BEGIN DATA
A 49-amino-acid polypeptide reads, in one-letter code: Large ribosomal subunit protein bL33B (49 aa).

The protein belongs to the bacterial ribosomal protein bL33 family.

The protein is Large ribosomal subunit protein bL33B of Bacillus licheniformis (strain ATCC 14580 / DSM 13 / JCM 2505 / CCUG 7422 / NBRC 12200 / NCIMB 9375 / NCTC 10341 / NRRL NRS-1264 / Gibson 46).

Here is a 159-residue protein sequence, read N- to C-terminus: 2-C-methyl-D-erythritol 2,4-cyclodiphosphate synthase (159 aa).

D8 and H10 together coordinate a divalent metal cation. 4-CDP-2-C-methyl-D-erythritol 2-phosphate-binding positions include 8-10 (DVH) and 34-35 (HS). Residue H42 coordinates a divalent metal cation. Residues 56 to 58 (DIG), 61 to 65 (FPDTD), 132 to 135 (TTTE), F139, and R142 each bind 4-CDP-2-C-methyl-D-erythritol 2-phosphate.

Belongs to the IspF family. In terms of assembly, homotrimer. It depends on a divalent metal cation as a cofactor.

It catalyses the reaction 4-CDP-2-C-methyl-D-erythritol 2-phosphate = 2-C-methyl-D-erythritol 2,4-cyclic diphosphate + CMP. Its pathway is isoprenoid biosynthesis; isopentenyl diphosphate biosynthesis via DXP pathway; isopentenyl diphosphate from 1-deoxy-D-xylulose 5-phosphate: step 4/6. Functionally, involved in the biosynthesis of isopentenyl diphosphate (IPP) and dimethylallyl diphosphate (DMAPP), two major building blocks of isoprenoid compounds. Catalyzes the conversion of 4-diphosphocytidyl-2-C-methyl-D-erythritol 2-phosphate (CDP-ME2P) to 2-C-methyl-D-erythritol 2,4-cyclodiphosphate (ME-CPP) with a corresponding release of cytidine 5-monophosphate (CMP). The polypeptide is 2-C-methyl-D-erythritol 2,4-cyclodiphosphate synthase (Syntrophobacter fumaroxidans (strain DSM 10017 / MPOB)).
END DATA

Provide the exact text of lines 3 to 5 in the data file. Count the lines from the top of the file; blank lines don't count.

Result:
The protein is Large ribosomal subunit protein bL33B of Bacillus licheniformis (strain ATCC 14580 / DSM 13 / JCM 2505 / CCUG 7422 / NBRC 12200 / NCIMB 9375 / NCTC 10341 / NRRL NRS-1264 / Gibson 46).

Here is a 159-residue protein sequence, read N- to C-terminus: 2-C-methyl-D-erythritol 2,4-cyclodiphosphate synthase (159 aa).

D8 and H10 together coordinate a divalent metal cation. 4-CDP-2-C-methyl-D-erythritol 2-phosphate-binding positions include 8-10 (DVH) and 34-35 (HS). Residue H42 coordinates a divalent metal cation. Residues 56 to 58 (DIG), 61 to 65 (FPDTD), 132 to 135 (TTTE), F139, and R142 each bind 4-CDP-2-C-methyl-D-erythritol 2-phosphate.